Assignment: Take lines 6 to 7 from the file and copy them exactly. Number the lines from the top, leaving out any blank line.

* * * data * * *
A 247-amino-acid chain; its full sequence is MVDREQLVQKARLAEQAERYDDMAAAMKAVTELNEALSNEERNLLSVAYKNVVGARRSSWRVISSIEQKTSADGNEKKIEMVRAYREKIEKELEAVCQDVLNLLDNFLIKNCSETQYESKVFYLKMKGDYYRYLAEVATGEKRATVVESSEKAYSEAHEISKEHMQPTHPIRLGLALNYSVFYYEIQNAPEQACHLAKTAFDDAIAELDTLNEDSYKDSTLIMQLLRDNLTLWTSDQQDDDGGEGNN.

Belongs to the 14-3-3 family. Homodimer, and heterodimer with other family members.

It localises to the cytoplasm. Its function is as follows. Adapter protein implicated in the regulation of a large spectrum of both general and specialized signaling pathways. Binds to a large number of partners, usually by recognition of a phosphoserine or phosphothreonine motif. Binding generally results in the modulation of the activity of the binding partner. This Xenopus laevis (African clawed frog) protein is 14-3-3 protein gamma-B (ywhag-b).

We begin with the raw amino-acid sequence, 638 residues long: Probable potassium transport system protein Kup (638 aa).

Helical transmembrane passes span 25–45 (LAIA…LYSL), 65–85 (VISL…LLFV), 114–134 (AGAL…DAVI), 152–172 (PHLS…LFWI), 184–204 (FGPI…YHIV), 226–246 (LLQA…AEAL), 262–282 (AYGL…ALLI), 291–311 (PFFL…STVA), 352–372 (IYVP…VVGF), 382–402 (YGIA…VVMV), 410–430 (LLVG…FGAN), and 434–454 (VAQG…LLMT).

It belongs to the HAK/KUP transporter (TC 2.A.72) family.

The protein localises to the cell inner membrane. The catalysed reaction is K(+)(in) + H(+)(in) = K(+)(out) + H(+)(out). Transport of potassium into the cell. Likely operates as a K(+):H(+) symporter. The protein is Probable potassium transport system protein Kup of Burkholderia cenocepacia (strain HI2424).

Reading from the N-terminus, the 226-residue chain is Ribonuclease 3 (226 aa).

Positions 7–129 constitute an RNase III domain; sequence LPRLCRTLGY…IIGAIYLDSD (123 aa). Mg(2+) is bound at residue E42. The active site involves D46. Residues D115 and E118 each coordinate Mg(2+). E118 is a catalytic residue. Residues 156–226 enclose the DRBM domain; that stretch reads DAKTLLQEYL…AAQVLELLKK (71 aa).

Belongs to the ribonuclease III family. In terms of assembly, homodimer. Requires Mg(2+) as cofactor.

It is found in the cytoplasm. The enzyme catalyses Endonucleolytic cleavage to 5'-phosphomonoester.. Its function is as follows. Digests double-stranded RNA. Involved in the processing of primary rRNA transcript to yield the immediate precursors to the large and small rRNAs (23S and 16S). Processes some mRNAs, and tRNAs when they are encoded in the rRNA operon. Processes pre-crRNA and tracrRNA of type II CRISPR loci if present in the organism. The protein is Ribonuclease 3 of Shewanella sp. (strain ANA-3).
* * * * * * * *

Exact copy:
It belongs to the HAK/KUP transporter (TC 2.A.72) family.

The protein localises to the cell inner membrane. The catalysed reaction is K(+)(in) + H(+)(in) = K(+)(out) + H(+)(out). Transport of potassium into the cell. Likely operates as a K(+):H(+) symporter. The protein is Probable potassium transport system protein Kup of Burkholderia cenocepacia (strain HI2424).